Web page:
This takes my personal crown because it's the one I've watched the most often over the years, first in black and white on TV (with commercials), then in color on TV (with commercials), then in color on VHS (without commericials), then in color on TV (without commercials -- thanks, TCM!), then in color on DVD, then in color on the magnifcent Blu-ray. I'm not blind anymore to the cheesier aspects of the production, or the dated talk about the Id, but I still wanted to marry Anne Francis and become Leslie Nielsen. The sounds, the colors -- and the attack of the Id -- still electrify me. (I guess I really am just a middle-aged kid.)


Now it's your turn. Wikipedia has a handy list of science fiction films of the 1950s.

What are your picks?

Around the Internet:
  • Coldesser

    1. Kiss Me Deadly - Yeah, it's Sci-Fi status isn't solid, but it's just a fantastic film.

    2. Forbidden Planet - What's a bathing suit?

    3.The Man in the White Suit - No mutated monsters or laser beams in this one. However, I still think it qualifies, and it's really lovely.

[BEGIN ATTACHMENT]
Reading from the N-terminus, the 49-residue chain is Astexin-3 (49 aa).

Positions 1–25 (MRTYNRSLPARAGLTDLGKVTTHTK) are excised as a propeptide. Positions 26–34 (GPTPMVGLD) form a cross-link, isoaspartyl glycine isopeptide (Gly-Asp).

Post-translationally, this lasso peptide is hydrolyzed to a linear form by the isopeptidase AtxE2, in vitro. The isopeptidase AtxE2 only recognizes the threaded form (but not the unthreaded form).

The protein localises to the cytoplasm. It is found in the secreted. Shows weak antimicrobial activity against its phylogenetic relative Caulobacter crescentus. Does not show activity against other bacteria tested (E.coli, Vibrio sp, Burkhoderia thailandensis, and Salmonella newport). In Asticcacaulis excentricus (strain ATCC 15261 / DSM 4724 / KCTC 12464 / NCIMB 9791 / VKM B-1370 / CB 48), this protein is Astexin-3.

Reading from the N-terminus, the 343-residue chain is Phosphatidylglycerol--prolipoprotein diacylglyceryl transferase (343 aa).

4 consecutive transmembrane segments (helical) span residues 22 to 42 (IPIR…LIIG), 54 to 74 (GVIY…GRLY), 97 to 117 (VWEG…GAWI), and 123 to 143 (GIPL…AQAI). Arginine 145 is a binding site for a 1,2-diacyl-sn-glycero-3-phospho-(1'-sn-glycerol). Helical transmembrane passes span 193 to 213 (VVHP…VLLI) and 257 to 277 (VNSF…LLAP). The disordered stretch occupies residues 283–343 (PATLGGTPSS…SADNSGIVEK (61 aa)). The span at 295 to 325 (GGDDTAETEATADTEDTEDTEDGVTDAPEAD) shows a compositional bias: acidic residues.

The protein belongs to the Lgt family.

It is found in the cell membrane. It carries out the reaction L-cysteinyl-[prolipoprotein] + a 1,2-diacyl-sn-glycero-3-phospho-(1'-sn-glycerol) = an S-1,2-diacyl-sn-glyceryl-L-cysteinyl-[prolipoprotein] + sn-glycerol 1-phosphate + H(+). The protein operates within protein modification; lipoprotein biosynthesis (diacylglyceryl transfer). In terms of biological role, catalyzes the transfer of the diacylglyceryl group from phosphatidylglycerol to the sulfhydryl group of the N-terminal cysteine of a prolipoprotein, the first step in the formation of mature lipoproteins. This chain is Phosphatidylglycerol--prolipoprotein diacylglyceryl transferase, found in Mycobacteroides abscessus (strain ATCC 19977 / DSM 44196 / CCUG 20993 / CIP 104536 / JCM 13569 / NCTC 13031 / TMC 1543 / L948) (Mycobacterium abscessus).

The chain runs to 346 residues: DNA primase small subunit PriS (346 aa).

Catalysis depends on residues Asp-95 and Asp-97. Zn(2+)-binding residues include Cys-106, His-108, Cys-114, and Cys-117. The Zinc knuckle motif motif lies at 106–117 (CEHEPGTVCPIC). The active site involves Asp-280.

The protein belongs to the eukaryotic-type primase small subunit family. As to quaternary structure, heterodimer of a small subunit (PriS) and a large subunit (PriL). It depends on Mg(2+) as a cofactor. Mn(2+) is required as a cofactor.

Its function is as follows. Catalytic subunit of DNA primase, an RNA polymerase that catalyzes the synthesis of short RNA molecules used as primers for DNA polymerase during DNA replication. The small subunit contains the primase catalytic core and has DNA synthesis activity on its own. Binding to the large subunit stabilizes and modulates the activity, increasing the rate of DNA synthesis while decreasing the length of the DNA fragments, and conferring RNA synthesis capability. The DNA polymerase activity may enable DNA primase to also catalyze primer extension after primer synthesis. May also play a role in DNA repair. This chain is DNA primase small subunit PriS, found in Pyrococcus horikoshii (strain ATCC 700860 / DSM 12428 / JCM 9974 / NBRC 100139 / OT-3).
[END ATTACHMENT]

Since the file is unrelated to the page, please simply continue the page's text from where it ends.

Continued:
4. The Fly - The ending was more effectively creepy than any recent movie I've seen, despite also being really cheesy.

    5. Gojira - Great film, dark and exciting.

    Honorable mentions:
    Invasion of the Body Snatchers, The Day the Earth Stood Still, Plan 9 from Outer Space.

  • kidlazarus

    Kiss Me Deadly is amazing. Everything out of Meeker's mouth is priceless. For my money it is in the running for top 5 film noir.

  • Mateusz R. Orzech

    "The Incredible Shrinking Man", "The Day the Earth Stood Still", "Creature from the Black Lagoon", "Invasion of the Body Snatchers", "Godzilla" and "Forbidden Planet" - that's the 6 favs that comes to my mind. It's so hard to choose only 5 from this great era of sci-fi cinema.

  • dustin chang

    My favorites that are not mentioned here yet are 20,000 Leagues Under the Sea and Creature from the Black Lagoon. Both are beautiful to look at.

  • marshy00

    Superb work, Peter! I think - as has already been mentioned here - The Incredible Shrinking Man and Invasion of the Body Snatchers would both find their way onto my list but this is still top tier stuff. And yes - 50s posters ruled. No TV ads, see.

  • Pierce Conran

    Thanks for this Peter! Actually going to see THE THING this month for 'List of Shame', may even try to fit in both.